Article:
Take for example a three-night short break from January 16 in a self-catering apartment in the Residence Les Rives de l’Aure in Saint-Lary-Soulan. At the time of writing, the apartment costs £67pp (€95), based on four sharing for three nights. Return flights to Tarbes-Lourdes with Ryanair start from £50pp (€71, including a checked-in 15kg suitcase), and three days’ car hire with carrentals.co.uk starts from £19pp (€27) for an intermediate car (four sharing). Obviously, you’ve got your lift pass, fuel and food to pay for on top of that. Probably ski hire, too. But still – it’s not what you’d call expensive.
Once you get on the mountain, prices are very reasonable too. A coffee will set up back €1.50-1.60, a bowl of soup €6, a dish of the day at lunchtime €10-12, and a “demi” of draft beer €3-3.30.
Interested? Here are the four resorts to target.
Lourdes airport: 45km/45mins
Toulouse airport: 208km/2hrs 15mins
1730-2415m, 11 lifts 36km of piste
Cauterets is a pretty spa town, wedged between steep-sided hills. But jump on the Telecabine du Lys, and soon you’re in another world – dominated by the pyramid peak of the 2657m Soum de Grum.
This is the setting for the Cirque du Lys ski area – which has the highest snowfall average of the four resorts featured here (it gets 5m a season, which is more respectable than by Alpine standards). The terrain’s steep and holds its snow well: and is a great setting for a day or two of high-speed action, either on-piste or off.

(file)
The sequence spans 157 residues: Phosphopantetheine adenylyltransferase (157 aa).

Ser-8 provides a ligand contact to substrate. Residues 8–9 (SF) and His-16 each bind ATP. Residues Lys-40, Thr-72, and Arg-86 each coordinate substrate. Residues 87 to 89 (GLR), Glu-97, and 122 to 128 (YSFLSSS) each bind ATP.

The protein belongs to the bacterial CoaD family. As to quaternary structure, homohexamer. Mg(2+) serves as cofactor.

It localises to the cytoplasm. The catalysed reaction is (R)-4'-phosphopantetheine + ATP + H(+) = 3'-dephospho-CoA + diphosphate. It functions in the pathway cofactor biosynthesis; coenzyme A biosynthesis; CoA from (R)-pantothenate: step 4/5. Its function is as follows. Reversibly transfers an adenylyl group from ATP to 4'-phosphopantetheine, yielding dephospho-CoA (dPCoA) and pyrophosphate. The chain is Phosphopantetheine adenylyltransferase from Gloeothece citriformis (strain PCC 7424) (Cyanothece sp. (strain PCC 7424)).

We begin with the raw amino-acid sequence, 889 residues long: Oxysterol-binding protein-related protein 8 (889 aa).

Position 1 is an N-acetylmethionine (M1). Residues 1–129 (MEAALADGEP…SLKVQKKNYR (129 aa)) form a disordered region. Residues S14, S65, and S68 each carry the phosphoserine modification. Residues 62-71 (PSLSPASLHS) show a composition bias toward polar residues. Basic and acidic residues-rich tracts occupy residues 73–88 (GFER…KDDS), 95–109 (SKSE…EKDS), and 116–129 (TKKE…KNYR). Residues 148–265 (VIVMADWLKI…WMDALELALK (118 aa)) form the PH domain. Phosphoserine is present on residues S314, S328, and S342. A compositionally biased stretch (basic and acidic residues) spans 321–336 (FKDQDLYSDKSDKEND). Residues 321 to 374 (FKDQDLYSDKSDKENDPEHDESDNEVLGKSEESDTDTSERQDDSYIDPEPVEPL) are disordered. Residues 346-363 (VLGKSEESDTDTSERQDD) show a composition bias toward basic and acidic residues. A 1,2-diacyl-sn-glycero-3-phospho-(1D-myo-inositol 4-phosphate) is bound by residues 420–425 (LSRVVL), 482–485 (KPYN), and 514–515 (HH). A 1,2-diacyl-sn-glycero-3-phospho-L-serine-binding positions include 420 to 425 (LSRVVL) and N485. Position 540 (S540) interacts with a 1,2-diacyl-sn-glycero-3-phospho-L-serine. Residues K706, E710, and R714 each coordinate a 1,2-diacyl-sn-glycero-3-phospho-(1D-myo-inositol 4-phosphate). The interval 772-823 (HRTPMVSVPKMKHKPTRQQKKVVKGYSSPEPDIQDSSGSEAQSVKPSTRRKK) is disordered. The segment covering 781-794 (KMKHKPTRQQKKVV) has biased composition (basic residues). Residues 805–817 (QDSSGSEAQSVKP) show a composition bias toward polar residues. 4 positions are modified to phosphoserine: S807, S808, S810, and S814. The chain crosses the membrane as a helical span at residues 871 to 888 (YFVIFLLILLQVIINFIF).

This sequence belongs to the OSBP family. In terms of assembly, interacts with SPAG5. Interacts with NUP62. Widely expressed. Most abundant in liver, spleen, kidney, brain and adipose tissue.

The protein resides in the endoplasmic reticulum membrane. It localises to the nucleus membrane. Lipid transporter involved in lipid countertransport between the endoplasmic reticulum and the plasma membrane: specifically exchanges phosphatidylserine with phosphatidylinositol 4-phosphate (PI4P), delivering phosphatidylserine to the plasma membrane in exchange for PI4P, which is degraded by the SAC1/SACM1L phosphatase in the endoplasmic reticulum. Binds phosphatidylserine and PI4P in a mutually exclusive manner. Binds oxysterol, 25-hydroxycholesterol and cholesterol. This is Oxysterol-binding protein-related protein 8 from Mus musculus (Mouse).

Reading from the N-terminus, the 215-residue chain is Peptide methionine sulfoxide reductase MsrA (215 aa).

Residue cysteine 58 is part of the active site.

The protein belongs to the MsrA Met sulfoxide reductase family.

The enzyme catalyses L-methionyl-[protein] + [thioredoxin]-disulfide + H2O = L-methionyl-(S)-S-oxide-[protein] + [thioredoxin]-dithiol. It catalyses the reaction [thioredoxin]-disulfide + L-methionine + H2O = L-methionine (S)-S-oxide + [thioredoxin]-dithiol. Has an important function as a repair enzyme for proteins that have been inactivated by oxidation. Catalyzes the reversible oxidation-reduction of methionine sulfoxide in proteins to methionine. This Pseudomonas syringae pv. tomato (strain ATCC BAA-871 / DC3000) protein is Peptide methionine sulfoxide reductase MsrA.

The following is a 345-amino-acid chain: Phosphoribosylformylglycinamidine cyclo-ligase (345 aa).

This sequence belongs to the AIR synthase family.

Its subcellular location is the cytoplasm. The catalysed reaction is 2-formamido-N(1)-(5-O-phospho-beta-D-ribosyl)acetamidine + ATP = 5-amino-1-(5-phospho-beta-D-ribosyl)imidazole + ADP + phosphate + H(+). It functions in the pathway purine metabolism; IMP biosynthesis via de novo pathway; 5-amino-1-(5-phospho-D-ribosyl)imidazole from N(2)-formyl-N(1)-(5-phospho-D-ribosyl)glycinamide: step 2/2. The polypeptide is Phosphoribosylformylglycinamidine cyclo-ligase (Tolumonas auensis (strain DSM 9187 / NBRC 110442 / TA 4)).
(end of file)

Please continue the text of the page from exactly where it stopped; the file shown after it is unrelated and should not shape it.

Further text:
Freeskiers will probably want to stay longer, thanks to the highly-rated Oakley Freestyle Park. So too sybarites – who will be tempted by the waters at the 2500m2 Bains du Rocher spa. But for anyone who wants to get some more skiing miles under their belts, it’s good to know the lifts at the Grand Tourmalet are less than an hour’s drive from here, just beyond Bareges.
Stay: try the Lion d’Or, an antiquey and beautifully-kept three-star hotel, five minutes walk from the Telecabine du Lys. Or target a self-catering apartment at Le Domaine des 100 Lacs.
Lourdes airport: 47km/70 mins
Toulouse airport: 181km/2hrs 11mins
1400-2500m, 39 lifts 100km of piste
If non-stop intermediate-friendly skiing is the goal, then La Mongie is the place. Not only is this purpose-built resort set in the midst of the biggest network of pistes in the area – Le Grand Tourmalet. It’s also the starting point for the cable car to the 2877m summit of the Pic du Midi de Bigorre, home to several of the most high-rated off-piste descents in the Pyrenees (see point 2, above).
For freeriders, this is a must-ski mountain, provided of course they hire a guide and give themselves a few days’ of weather insurance – just in case high winds shut the cable car.
The purpose-built ski village won’t win any awards for its looks, but it’s cleverly laid-out, so nowhere is far from the skiing. It’s the kind of place you can stash the car for the weekend, and get lost in the lift system: which serves a range of easy pistes immediately above town, and more challenging descents in the Super Bareges sector. You might enjoy the prices in the restaurants too: in La Mama, for example, a fondue for two costs €15.20, and the dish of the day at lunchtime is €10.